Where Were We: Communities for Sharing Space-Time Trails

Scott Counts, Marc Smith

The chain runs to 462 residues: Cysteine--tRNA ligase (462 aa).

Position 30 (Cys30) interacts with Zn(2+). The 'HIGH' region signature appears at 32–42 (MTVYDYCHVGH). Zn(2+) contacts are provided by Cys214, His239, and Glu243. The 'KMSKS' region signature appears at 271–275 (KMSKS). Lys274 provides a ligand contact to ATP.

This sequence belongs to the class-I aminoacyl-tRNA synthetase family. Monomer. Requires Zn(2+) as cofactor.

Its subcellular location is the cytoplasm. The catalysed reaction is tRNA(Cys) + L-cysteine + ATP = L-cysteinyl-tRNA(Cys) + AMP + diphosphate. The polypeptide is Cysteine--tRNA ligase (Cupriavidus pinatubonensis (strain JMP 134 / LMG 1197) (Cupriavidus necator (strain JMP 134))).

We consider trails to be a document type of growing importance, authored in abundance as locative technologies become embedded in mobile devices carried by billions of humans. As these trail documents become annotated by communities of users, the resulting data sets can provide support for a host of services. In this paper we describe our socio-technical exploration of the devices, scenarios, and end-user interactions that will come into play as these tools become widespread. We couch this work in a discussion of the sociological impact of a shift from hyperlinks to "hyperties" — links that bridge the gap between computational media and physical world interactions. We describe a prototype hardware device for location and other sensor data capture. This device links to a complementary website for querying, sharing, and distributing the resulting route datasets. The web application allows users to find related community members via shared attributes of their contributed or annotated routes. These attributes may be generated in part by route analysis performed by systems for activity identification and classification.


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